I’ve found ways to still spend less on groceries by 1) going to farmer’s markets 2) buying fewer processed things (healthier too!); for example, buying fresh potatoes instantly saves tons compared to any frozen potato product 3) buying less meat and dairy, which isn’t necessary in the quantities that most Americans eat.

  • Reply Tip Dad |

    My wife and I hadn’t been shopping in some time, and made a trip to our local grocery store to pick up a few weeks worth of ingredients for upcoming meals. Our bill was over $400, by far the most I’ve ever spent on groceries!

  • Reply MV |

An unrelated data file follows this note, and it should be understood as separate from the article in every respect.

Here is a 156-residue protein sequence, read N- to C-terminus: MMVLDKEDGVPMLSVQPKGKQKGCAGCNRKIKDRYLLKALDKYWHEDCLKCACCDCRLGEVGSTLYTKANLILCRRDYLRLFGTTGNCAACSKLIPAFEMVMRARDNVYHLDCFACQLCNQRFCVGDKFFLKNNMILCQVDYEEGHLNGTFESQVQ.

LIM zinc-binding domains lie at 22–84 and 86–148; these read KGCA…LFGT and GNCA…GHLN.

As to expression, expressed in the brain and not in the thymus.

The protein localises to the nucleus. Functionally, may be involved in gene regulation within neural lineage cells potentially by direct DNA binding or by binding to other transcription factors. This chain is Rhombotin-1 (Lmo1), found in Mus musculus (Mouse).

For eggs & milk, I have found that one drug store in particular is always cheaper than the grocery stores. The grocers normally have the least expensive eggs for over $3/dozen, even on sale, it doesn’t fall much lower than $2.79. The local Long’s Drugs stores (I’m in California), always has eggs for around $1.29. Many months ago when I first noticed the difference, eggs at the drug store were $0.99 while elsewhere was always over $2.80. Now as prices have gone up, the eggs are around $1.29 (at least they were a few weeks ago). Same eggs, very different price. Milk is similar, although I don’t recall the exact price difference I think it’s usually about $1.00 – $1.50 cheaper at the drug store. The drug store & grocery stores are all less than 1/8 of a mile away from each other & less than 1 mile from home, so I don’t mind making the extra stop to save quite a bit of money on these two staples. Of course, if the sale at the grocers is exceptional (I got a dozen eggs for $0.88 cents the other day – even double checked at the register) I don’t stop at the drug store.